Editor’s note: This is part one of a series on mobile-first email development.

Ask any marketer how they want their emails to render on mobile devices and chances are they’ll say “responsive.” What that means is the email should be optimized for readability no matter which email client or device the subscriber chooses to use. Sounds easy enough, right?

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Unfortunately, email clients have no set standards when it comes to rendering. Consider Outlook for instance. Certain versions use Microsoft Word to render the email—seriously, Microsoft Word.

Others build their own rendering engine and have their own set of support rules. A good example of this is Gmail, which until a few years ago only supported inline styles. That’s just two examples from a very long list of email clients. With so many variables to deal with, the task of developing emails that work everywhere can seem near impossible.

Email developers have always been in a constant struggle to find that magic technique for the “One Method to Rule Them All.” Back before you could carry around your email in your pocket, table layouts were pretty straightforward.

Once mobile devices started taking off, the need for responsive emails arose. However, building responsive emails relied solely on media queries to do the heavy lifting. Because media queries were (and are) not always supported in email clients, you’re left with the question, “Is some mobile optimization better than none?”

The answer is yes, by the way. Using purely responsive techniques, you may end up with something like this:

Fortunately, that wasn’t good enough for some developers, and the Fluid Hybrid technique was born. Essentially, this provides a way to stack content based off screen size, all without media queries. Now we can cover the spectrum of email clients and do nice things for the media query supporters, but still give the non-supporters a much better experience, hooray!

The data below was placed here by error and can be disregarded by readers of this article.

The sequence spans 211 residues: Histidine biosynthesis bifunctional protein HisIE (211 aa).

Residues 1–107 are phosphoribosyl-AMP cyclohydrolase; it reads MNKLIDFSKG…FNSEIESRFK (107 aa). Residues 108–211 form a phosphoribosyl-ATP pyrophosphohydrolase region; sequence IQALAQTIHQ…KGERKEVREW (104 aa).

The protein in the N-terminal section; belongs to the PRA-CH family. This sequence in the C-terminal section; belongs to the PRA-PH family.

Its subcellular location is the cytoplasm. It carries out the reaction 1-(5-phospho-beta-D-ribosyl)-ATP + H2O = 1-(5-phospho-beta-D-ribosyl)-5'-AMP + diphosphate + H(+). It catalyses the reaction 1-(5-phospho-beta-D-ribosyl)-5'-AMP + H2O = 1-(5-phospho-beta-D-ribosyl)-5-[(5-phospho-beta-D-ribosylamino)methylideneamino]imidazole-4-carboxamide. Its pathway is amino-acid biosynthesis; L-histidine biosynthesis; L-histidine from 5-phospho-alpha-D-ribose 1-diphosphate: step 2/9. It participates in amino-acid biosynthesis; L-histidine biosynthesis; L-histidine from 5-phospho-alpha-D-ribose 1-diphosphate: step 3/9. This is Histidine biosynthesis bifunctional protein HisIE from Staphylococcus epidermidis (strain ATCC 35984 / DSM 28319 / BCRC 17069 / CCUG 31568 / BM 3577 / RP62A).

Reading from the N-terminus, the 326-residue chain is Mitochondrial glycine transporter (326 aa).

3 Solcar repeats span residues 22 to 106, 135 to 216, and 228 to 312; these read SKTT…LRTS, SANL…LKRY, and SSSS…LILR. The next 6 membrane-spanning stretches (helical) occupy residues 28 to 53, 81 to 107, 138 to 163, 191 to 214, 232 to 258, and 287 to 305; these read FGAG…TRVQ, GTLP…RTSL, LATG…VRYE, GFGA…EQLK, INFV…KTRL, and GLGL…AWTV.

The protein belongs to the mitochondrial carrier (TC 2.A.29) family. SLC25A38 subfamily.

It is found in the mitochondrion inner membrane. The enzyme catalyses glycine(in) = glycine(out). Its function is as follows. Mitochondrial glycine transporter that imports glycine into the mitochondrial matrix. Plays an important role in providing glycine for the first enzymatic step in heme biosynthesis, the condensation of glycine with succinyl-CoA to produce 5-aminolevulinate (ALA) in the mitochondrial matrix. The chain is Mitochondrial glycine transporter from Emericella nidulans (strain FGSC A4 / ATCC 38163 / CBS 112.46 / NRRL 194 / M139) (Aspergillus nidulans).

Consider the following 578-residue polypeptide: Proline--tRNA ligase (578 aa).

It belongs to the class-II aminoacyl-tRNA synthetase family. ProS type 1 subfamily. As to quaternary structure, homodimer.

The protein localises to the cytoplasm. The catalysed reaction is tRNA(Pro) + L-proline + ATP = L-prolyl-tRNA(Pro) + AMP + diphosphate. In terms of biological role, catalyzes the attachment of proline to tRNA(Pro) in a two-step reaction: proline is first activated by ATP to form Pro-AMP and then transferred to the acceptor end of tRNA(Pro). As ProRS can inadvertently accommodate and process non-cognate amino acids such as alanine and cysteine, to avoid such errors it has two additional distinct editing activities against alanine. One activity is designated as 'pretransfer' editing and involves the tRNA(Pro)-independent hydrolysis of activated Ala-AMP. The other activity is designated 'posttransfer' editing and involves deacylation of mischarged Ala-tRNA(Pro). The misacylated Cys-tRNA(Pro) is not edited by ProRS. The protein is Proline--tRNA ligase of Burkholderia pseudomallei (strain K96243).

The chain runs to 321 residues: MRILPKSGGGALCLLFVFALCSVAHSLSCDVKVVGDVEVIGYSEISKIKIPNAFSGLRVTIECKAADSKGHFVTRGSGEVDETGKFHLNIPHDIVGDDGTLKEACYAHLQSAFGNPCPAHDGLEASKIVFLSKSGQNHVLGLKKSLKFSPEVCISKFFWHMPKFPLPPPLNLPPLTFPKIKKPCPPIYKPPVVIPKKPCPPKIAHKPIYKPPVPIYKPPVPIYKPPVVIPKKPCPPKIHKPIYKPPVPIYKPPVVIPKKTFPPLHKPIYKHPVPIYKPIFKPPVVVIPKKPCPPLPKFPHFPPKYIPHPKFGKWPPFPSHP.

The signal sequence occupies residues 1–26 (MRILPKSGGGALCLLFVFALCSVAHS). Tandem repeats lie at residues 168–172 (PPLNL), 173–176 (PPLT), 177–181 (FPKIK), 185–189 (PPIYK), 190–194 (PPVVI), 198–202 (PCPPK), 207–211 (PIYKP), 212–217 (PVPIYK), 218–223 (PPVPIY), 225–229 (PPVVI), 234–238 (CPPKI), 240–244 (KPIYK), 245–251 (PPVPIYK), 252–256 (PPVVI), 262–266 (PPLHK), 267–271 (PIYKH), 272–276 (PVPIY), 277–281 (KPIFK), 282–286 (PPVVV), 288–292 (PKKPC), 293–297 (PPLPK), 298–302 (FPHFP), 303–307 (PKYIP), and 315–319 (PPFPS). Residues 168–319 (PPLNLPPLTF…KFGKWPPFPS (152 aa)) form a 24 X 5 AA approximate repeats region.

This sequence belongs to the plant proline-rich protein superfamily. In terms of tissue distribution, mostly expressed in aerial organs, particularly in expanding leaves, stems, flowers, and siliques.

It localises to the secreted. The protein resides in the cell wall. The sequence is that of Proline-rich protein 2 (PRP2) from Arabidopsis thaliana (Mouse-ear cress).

Mobile-first email development: A development approach that prioritizes the rendering of the mobile layout before the desktop.

The DEG UI Email team decided to take it one step further, which we’re calling mobile-first email development.

The idea behind mobile-first email development stemmed from the lack of support for embedded styles in the Gmail app when using a non-Gmail account (commonly abbreviated as GANGA).

To briefly explain what that means: embedded style blocks (<style> [CSS] </style>) are completely removed from the email code, leaving only the styles inlined in the email. Traditionally, inlined styles were used to render the desktop layout and, in most cases, were not ideal for mobile viewing.

So, the team started playing around with the feasibility of setting mobile styles inline. This required using an embedded-style block to set the desktop styles for the email. Then, for mobile-email clients that support embedded styles and media queries, we needed to overwrite the desktop styles with mobile-media query styles. Now, whether embedded styles are stripped out or media queries are supported, we end up with something much more consistent across mobile email clients:

In theory, mobile first sounds simple enough, but email development is rarely simple. There was a lot of trial and error to figure out the best approach so that emails weren’t left with unnecessary code. On top of that, certain aspects of the technique required email-client-specific hacks to work properly.

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At this point, you may be asking yourself if mobile first is really necessary? If we look at recent analytics from Litmus, as of December 2018, Gmail’s share of opens was at 27 percent. With the Gmail app on both Android and iOS allowing subscribers to use non-Gmail accounts, there’s a higher likelihood that your email is displaying without embedded styles.

Our next post in this series will include the five principles of mobile-first email design. In the meantime, consider checking out our email services and creative design services, all of which are needed to craft the right email strategy for your business and its customers.

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